(On the West Side Tennis Club in Forest Hills, the former venue of the US Open – and what’s happening there today).
On a recent Saturday, the rhythmic thwacks of tennis balls resounded once again across the grass courts at the West Side Tennis Club, against the backdrop of the occasional Long Island Railroad trains’ rustling.
Some 35 years after the U.S. Open ended its six-decade run at the fabled Forest Hills tennis haven, players stepped on the courts for the first edition of the Evian Wood Racquet Cup on Aug. 18. The event, which came just over a week before the start of the U.S. Open a few subway stops away in Flushing, marked part of an effort to revive tennis at the historic venue – offering everything from new tournaments to lessons for children.
“This event is a great way to remember the past in a relaxed and fun way,” said Jason Zone Fisher, who was master of ceremonies for the Evian Wood Racquet Cup. Facebook comments from before the event ranged from, “I’ll be there with my Jack Kramer autograph”, “I’ll wear my Velcro headband” to “The way tennis SHOULD be played.”
(Photo credit: JoeShlabotnik on Flickr)
The West Side Tennis Club’s clubhouse has low sloping roofs and gables, much like the tastefully built Tudor-style houses of the surrounding neighborhood of Forest Hills in Queens. Yet, its sparsely crowded grounds and unoccupied main stadium reflect a huge waning of power from its heyday when it was a center of American tennis.
Bob Ingersole, the Tennis Director of the West Side Tennis Club says, “The USTA wanted to grow the US Open and do much more with it – but the West Side Tennis Club just wasn’t big enough.” The West Side Tennis Club had no way to expand. The USTA was forced to move the Open to Flushing in 1978, one year after Guillermo Vilas and Chris Evert won the last US Open to be held at the West Side Tennis Club.
After the US Open moved out, the club started to host the Tournament of Champions, which kept the club’s prominence from waning. More importantly, the high profile tournament preserved much of the flow of cash into the club’s bank accounts.
The West Side Tennis Club is privately owned – and its members own shares of the club. Thus, when the sponsors Shearson Lehman Brothers withdrew and the Tournament Of Champions stopped in 1990, a huge revenue stream dried up, and there was nothing on the horizon to fill the void.
To resuscitate its finances, the club started to host Challenger tournaments and WTA events. These were nowhere as high profile as the US Open and Tournament Of Champions. But these brought in much needed money to replenish the club’s dwindling bank accounts.
In recent years, membership outreach has been the club’s chief growth strategy. The club has hosted junior tournaments and events like Evian Wood Racquet Cup – which have led to growth in membership and brought in money. The club held the Nesquik “Little Mo” International Open for kids in August – which featured appearances by Max Mirnyi and the Bryan Brothers. Ingersole says the club’s finances have “gone from poor to improving to stable” and adds ,“we are now in black”.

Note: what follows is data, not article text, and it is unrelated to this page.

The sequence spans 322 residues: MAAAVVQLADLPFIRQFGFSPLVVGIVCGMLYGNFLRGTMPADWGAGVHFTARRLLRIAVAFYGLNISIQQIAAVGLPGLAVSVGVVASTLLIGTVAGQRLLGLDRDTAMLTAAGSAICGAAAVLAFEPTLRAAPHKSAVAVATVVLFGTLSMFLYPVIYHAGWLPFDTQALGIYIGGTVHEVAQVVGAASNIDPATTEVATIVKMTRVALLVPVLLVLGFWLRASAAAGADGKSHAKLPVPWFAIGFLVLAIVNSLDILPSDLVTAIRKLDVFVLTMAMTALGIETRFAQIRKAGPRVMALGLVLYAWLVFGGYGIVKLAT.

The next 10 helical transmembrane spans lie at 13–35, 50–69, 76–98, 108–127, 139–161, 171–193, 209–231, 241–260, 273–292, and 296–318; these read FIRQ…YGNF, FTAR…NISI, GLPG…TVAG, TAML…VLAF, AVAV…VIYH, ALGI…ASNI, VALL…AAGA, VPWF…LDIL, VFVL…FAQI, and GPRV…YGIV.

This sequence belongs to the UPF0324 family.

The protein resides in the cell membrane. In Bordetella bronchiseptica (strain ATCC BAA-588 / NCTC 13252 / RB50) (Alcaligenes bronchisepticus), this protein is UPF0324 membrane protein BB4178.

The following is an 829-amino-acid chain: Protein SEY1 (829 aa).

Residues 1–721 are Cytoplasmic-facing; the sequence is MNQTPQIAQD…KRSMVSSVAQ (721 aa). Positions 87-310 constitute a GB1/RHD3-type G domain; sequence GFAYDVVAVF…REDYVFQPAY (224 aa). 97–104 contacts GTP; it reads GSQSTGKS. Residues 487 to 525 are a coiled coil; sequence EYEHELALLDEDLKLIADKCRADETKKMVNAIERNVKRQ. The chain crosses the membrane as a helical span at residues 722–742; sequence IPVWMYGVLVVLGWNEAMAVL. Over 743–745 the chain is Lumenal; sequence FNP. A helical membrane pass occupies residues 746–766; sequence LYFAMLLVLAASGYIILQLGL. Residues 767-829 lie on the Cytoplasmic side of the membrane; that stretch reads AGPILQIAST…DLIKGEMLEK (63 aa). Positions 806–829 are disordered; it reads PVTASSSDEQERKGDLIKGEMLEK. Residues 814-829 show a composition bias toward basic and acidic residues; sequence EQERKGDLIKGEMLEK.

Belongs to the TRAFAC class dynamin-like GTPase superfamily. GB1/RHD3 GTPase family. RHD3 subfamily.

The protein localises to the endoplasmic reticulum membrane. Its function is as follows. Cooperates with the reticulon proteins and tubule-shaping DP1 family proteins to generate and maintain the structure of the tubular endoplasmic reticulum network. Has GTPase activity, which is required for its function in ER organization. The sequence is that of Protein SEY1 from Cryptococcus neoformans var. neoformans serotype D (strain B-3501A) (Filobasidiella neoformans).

The West Side Tennis Club’s conundrums have been chiefly financial. While the loss of the US Open was a big blow to the club, the resulting shortage of money was the most unkindest cut.
In May 2011, the Landmark Preservation Council evaluated the club to assess the possibility of its classification as a New York City landmark, but rejected the proposal “due to the deteriorated state of the building’s architectural features.”
As the club’s financial pressures persisted, its ownership of prime property in one of the world’s most expensive real estate markets presented opportunities. In August 2010, the developer Cord Meyer entered into a tentative deal of $10 million to develop a condo on the club’s grounds.
The proposed eradication of a long-standing part of tennis tradition provoked angry reactions throughout the tennis world. Well known commentator Bud Collins said in a 2010 interview with WYNC ,“So much history is lodged in those walls. Althea Gibson playing and breaking the color barrier in 1950, ‘Big’ Bill Tilden and Billie Jean King, you just go down the list of champions.”
The deal to develop condos on the club’s land fell through when it was rejected by the club’s members in October. Right now, Ingersole says he cannot comment on plans to sell the club.
Today, the West Side Tennis Club still feels right out of a past age. Colorful parasols, white chairs, fading photographs and polished name boards stand beside meticulously trimmed grass courts. A wind vane in the shape of a silhouette of tennis players across a net sways between the roof slopes.
Last Saturday’s Evian Wood Racquet Cup was a commemoration of the club’s link with the past. Most of the attendees were dressed in all-white tennis gear. Many sported head-bands. Some sported outsized, colorful glasses. Some posed for photographs with their wooden racquets and retro looks. The main event was a doubles tournament with wooden racquets, but the music, food, drinks and informal games lent the afternoon an informal, picnic-like atmosphere.
29 year old Bitsy Metcalf had grown up playing tennis in New Orleans, and was looking to start playing regularly again. Metcalf thought a wood racquet retro-themed event was a very cool idea. She said, “I really, really loved the club. It was a beautiful place. I’d love to come back.”
As this year’s US Open draws to an end, the crowds and demand for tickets at Flushing Meadows will slowly intensify over the course of the next couple of days. The West Side Tennis Club may never attract that kind of crowds ever again. But then, neither will the US Open at Flushing Meadows ever attain the slow, easy pace of its own past
that lives on at the West Side Tennis Club.
(Photo credit: Bondidwhat on Flickr).